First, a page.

Wednesday, July 15, 2020

Northland- east coast

I spent a lot more time on the eastern side of Northland- but am running out of time for blogging with a return to work looming- so you might just get a few highlights!
First up is the amazing bridge at Taipa. I parked and walked back to look at it properly and was so glad I did. On one 'prow' is a shag and on the other is a whale diving. There was a plaque dedicated to Sire Heke-nuku-mai-nga-iwi Puhipi, who was a master waka builder and celestial navigator, and who had been involved with the building of many bridges in Northland.
I stopped at several beautiful bays on the way south- then stopped for longer at Kerikeri, where I was a teacher many years back in just my second year of teaching. There have been many changes since then. It was nice to enjoy some rare sunshine this day!
 There used to be a bridge here but there was some serious flooding, and now there is a majorly changed route.
 The Stone House stands here still. You could enter now as it is a shop- when I was living in the area it was closed all the time.
 I was disappointed to find I couldn't enter Kemp House though. I bought a Heritage NZ membership this year, but so far have only managed to use it once in Russell- many places are either closed or only open on Sundays.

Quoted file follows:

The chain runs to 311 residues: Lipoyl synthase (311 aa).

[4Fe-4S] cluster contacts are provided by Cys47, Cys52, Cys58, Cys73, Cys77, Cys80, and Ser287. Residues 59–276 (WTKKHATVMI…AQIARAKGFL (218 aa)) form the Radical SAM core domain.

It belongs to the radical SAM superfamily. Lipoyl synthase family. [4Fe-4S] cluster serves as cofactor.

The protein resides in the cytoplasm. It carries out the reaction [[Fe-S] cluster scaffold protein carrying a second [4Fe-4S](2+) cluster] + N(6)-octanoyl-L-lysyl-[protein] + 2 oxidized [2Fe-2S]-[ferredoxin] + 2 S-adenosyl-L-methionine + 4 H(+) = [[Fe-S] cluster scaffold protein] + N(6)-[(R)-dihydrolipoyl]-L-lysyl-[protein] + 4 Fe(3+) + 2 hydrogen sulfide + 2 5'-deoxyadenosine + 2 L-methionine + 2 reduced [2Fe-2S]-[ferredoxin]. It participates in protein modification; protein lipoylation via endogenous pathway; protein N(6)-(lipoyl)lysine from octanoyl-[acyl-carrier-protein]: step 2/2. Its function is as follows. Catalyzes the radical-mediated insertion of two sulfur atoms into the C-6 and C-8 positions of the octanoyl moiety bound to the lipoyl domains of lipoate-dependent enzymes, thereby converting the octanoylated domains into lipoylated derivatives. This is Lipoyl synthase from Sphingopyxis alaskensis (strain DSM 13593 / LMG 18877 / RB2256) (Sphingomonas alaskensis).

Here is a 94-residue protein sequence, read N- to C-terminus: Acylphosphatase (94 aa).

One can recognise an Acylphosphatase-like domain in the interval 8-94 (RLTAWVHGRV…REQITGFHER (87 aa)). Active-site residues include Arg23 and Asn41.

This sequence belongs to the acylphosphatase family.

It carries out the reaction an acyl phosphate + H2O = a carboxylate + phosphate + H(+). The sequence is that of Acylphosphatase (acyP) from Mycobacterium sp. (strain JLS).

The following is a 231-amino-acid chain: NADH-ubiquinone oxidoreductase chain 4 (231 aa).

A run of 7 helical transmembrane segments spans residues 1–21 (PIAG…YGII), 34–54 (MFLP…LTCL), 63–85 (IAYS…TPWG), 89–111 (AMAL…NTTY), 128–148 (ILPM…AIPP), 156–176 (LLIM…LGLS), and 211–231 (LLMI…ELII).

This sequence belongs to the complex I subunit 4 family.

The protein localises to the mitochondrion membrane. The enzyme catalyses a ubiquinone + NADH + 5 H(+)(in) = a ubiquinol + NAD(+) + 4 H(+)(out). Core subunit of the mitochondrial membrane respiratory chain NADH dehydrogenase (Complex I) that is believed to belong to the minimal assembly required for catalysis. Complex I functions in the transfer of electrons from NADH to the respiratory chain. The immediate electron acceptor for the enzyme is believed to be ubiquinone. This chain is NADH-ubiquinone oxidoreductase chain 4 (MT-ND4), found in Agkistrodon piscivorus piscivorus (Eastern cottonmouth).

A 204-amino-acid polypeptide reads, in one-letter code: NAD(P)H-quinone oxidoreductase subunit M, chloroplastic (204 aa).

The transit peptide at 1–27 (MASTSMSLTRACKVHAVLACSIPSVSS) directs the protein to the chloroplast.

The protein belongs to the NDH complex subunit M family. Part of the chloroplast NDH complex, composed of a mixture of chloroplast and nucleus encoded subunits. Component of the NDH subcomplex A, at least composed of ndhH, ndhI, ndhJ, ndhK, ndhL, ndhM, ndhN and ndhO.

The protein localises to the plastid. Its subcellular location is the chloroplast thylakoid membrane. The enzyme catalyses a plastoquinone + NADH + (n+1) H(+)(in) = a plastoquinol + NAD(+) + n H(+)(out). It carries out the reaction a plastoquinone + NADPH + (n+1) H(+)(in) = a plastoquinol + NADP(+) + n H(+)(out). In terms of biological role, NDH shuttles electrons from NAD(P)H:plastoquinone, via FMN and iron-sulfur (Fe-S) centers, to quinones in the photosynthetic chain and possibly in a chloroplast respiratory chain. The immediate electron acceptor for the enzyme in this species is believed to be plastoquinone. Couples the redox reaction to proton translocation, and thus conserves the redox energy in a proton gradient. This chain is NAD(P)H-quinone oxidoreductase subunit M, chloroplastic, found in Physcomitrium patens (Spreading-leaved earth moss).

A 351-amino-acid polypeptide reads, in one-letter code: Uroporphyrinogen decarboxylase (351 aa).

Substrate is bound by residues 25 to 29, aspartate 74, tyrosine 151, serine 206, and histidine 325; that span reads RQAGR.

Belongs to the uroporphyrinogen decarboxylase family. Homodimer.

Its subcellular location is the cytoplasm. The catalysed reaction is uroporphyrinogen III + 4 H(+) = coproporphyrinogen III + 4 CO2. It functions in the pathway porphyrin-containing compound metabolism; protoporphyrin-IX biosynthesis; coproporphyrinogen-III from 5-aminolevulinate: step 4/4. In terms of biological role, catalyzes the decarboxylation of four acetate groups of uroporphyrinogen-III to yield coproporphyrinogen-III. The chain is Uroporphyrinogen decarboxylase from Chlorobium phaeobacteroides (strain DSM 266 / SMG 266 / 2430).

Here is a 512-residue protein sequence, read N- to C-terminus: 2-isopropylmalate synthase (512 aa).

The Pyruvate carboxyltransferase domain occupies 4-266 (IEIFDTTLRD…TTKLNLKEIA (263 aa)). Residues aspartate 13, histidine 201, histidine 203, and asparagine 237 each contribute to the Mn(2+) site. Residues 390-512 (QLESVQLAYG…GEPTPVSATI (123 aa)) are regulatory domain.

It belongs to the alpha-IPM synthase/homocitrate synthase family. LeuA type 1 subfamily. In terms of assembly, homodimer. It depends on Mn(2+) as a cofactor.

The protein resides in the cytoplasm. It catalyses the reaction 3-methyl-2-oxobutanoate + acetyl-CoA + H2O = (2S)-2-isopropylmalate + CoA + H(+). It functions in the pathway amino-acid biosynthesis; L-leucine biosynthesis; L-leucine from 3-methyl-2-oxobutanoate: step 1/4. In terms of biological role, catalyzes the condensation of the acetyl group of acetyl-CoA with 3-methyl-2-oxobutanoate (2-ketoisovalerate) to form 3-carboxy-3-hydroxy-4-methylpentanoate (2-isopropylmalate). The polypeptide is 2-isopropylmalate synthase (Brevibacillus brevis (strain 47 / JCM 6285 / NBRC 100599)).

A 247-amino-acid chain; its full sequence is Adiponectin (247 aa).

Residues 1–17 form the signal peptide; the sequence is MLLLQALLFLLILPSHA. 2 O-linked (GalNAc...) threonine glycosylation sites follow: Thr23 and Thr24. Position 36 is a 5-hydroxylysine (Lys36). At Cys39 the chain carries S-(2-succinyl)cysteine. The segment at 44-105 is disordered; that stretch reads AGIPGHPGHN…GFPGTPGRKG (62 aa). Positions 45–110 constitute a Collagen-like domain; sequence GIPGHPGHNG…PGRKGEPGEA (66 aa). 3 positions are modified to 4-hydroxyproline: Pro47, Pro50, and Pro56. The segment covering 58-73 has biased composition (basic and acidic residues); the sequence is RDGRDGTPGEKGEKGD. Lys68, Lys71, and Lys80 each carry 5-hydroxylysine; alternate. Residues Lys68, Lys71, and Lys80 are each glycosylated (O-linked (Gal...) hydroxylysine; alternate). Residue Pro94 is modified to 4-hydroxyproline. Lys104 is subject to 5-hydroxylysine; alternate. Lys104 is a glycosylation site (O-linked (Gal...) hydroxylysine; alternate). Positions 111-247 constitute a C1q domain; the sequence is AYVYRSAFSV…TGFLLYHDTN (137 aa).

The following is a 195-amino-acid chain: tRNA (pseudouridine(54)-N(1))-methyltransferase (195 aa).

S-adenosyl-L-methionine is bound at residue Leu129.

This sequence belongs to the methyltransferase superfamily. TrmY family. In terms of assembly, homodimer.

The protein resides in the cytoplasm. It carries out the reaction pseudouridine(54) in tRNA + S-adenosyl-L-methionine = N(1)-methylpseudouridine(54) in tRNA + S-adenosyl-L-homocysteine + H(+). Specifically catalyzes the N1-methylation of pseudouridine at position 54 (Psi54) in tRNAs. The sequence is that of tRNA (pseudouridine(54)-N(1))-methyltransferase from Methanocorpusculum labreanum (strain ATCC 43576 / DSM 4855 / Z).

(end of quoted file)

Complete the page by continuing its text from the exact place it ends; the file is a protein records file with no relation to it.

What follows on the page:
St James church in Kerikeri.

 There was lots to see wandering in Russell. I did a guided tour of Pompallier House that was incredibly informative about how the Catholic missionary station printed material in Maori. I also noticed some prominent graves in the Russell cemetery.
 There was more light shed on this one to a Ngapuhi chief when I visited Ruapekapeka Pa a few days later. He was fighting with the British against other members of Ngapuhi in the last of the northern wars.
 There was a lot to take in at Waitangi. There is a new museum to members of the Maori Battalion. I found it extremely moving, and actually left in tears. One day I hope to go back and view it more.
The government is clearly making good on its promises that we should all be able to learn more about the New Zealand Wars. The Ruapekapeka Pa site has had a lot of work done with infrastructure near it like paths and parking. Again it was a very moving, and somewhat sombre, place to visit.

Last photo in this blog post is of Whangarei Falls. Great track to walk around to see it from various angles and heights.
Storms were promising as I drove south finally to spend some time with my niece. One day I will return when it is all perhaps slightly warmer and drier!
This blog post is really just skimming the surface, but work is calling!


  1. Fascinating account of a journey rich with history and cultural and natural beauty 😊

  2. Thanks Sadini. It really was an interesting trip. My blog post is too short to really do it justice, I hope you are well in these strange times.